In the weeks and days counting down to the Japanese stop on the Red Bull Air Race calender, the pilots and their team analysts will have spent much time putting their heads together in an attempt to forecast the best racing lines, and how the weather will affect their track times too.
After the elevations of the land-based track of Spielberg, the race in Chiba couldn't be more different. In Austria, the race was amongst the mountains, and snow fell on Race Day. In Japan, the race will take place – almost literally – at sea level, with the average temperature for June is 21°C. Running a raceplane engine in these warmer conditions is a challenge in itself, and it will be the pilot who can keep his engine cool who will benefit the most.
Chiba is a unique location this season, as it is the only track that will be in open water. As a result, the pilots may have to adapt their flying styles to suit this one-of-a-kind 2016 racing location.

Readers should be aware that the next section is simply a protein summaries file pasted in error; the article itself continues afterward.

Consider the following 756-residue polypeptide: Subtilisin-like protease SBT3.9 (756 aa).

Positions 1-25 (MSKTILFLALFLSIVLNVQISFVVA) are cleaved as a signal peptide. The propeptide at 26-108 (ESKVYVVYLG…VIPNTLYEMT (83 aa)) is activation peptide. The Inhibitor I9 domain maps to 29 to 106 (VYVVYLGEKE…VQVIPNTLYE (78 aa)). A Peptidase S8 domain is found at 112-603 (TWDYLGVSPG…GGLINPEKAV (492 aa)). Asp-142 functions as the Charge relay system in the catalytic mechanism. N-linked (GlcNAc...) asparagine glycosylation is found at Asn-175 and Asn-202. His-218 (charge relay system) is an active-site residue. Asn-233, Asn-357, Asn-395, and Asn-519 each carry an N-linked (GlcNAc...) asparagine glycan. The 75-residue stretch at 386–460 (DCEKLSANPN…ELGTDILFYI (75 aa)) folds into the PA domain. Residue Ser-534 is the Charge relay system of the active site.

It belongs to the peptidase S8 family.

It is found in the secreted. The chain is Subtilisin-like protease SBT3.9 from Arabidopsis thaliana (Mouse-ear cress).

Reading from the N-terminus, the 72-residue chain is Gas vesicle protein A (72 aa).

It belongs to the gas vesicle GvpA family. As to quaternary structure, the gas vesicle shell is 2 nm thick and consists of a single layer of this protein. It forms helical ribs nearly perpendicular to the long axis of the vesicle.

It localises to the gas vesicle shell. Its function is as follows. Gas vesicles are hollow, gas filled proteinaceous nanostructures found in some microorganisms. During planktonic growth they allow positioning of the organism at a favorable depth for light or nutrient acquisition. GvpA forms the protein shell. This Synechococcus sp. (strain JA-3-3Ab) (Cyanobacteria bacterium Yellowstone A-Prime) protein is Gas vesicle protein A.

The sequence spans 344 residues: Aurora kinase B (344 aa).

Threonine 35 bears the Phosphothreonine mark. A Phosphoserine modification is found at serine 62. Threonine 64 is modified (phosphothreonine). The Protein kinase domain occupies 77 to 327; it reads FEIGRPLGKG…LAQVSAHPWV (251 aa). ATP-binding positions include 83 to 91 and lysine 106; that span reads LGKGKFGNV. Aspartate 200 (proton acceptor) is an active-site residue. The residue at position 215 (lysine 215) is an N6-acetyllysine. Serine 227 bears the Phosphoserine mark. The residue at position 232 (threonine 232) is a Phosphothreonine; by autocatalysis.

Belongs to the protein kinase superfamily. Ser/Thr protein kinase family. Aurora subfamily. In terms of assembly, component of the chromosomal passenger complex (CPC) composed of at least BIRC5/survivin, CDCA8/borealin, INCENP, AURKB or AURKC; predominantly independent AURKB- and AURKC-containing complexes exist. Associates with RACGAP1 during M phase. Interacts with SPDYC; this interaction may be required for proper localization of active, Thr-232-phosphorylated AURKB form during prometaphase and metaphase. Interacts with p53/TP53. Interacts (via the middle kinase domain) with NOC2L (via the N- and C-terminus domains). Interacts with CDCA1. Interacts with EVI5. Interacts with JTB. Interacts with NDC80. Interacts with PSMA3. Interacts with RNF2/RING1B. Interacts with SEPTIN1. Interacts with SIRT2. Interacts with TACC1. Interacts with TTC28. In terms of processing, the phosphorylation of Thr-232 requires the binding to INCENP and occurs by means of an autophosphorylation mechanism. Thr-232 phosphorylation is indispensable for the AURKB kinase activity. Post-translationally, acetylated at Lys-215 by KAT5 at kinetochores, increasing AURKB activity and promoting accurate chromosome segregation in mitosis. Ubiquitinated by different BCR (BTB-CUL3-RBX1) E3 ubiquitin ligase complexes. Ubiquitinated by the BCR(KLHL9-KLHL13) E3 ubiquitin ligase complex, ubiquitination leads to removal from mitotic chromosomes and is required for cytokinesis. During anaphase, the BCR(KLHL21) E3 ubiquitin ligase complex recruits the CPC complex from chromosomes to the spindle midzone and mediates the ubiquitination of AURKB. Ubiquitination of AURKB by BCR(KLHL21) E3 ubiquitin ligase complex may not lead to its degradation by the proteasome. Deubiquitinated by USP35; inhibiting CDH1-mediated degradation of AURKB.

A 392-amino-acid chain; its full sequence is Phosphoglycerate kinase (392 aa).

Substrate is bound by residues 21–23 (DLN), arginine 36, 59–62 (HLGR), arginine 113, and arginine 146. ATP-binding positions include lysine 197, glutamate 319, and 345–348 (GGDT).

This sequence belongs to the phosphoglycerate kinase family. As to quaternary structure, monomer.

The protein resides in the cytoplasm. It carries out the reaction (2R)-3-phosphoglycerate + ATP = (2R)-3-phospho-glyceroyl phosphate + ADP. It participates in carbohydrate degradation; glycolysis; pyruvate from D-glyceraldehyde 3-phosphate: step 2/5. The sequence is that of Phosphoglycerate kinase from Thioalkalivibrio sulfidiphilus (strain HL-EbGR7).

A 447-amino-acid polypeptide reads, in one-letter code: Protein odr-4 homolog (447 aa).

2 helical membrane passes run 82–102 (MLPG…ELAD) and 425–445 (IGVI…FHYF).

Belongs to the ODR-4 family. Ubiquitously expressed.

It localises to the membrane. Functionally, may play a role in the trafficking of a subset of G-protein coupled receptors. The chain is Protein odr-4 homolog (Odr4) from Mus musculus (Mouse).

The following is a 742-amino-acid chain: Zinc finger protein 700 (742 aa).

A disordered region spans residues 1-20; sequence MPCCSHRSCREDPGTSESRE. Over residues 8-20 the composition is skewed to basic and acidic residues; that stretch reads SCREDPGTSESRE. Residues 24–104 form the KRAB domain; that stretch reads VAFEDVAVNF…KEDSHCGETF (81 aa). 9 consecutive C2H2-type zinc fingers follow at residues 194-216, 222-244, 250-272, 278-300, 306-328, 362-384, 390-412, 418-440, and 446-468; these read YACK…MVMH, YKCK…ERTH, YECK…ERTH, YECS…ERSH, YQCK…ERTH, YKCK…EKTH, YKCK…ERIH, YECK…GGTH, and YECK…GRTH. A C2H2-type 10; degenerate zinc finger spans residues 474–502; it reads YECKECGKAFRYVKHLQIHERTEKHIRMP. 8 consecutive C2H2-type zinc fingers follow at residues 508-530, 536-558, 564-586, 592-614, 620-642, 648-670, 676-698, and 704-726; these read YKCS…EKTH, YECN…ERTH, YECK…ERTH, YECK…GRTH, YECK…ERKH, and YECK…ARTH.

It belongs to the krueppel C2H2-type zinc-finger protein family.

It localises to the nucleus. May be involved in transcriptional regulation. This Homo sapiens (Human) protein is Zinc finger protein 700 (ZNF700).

Retired World Champion and 2015 Chiba race winner, Paul Bonhomme, had this to say about the Chiba track: "The racetrack was interesting last year and what happens will depend on the wind. If there's a south-westerly wind, it'll push people over to one side of the track and after a vertical turn, it might be hard to make the correct adjustment at the speeds flown in the Red Bull Air Race."
Out in open water the pilots have less reference points and if the sun is shining, there can be reflection off the water, making it even more difficult for the pilots to precisely navigatethe track and stick to those all-important racing lines.
If you want to see how the pilots expertly handle the flying conditions in Chiba, book your tickets HERE for the third stop on the Red Bull Air Race calendar, place on 4-5 June. Don't forget, fans can also catch the action and live commentary via redbullairrace.com/live over race weekend too.